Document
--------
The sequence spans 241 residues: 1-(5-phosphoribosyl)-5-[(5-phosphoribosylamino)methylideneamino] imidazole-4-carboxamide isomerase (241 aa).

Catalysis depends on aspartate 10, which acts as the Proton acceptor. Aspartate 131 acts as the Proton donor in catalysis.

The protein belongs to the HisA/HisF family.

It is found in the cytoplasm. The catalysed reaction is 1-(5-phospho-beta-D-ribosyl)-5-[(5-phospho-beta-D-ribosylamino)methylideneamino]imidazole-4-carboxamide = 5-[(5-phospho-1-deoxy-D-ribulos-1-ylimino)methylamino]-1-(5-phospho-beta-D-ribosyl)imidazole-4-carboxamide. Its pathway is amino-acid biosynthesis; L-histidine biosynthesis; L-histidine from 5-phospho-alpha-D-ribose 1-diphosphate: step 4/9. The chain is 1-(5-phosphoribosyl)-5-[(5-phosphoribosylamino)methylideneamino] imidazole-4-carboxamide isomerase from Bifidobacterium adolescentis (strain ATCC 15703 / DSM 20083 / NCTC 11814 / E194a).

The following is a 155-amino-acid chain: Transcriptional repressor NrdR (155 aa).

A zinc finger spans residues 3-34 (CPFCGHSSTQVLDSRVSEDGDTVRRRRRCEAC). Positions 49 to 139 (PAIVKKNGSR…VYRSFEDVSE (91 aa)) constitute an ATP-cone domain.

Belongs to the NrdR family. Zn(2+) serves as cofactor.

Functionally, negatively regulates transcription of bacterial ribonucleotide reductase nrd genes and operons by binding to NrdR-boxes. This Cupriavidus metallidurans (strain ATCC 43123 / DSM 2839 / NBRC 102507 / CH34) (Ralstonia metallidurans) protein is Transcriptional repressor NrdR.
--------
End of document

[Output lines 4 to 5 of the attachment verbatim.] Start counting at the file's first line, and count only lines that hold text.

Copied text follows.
It is found in the cytoplasm. The catalysed reaction is 1-(5-phospho-beta-D-ribosyl)-5-[(5-phospho-beta-D-ribosylamino)methylideneamino]imidazole-4-carboxamide = 5-[(5-phospho-1-deoxy-D-ribulos-1-ylimino)methylamino]-1-(5-phospho-beta-D-ribosyl)imidazole-4-carboxamide. Its pathway is amino-acid biosynthesis; L-histidine biosynthesis; L-histidine from 5-phospho-alpha-D-ribose 1-diphosphate: step 4/9. The chain is 1-(5-phosphoribosyl)-5-[(5-phosphoribosylamino)methylideneamino] imidazole-4-carboxamide isomerase from Bifidobacterium adolescentis (strain ATCC 15703 / DSM 20083 / NCTC 11814 / E194a).

The following is a 155-amino-acid chain: Transcriptional repressor NrdR (155 aa).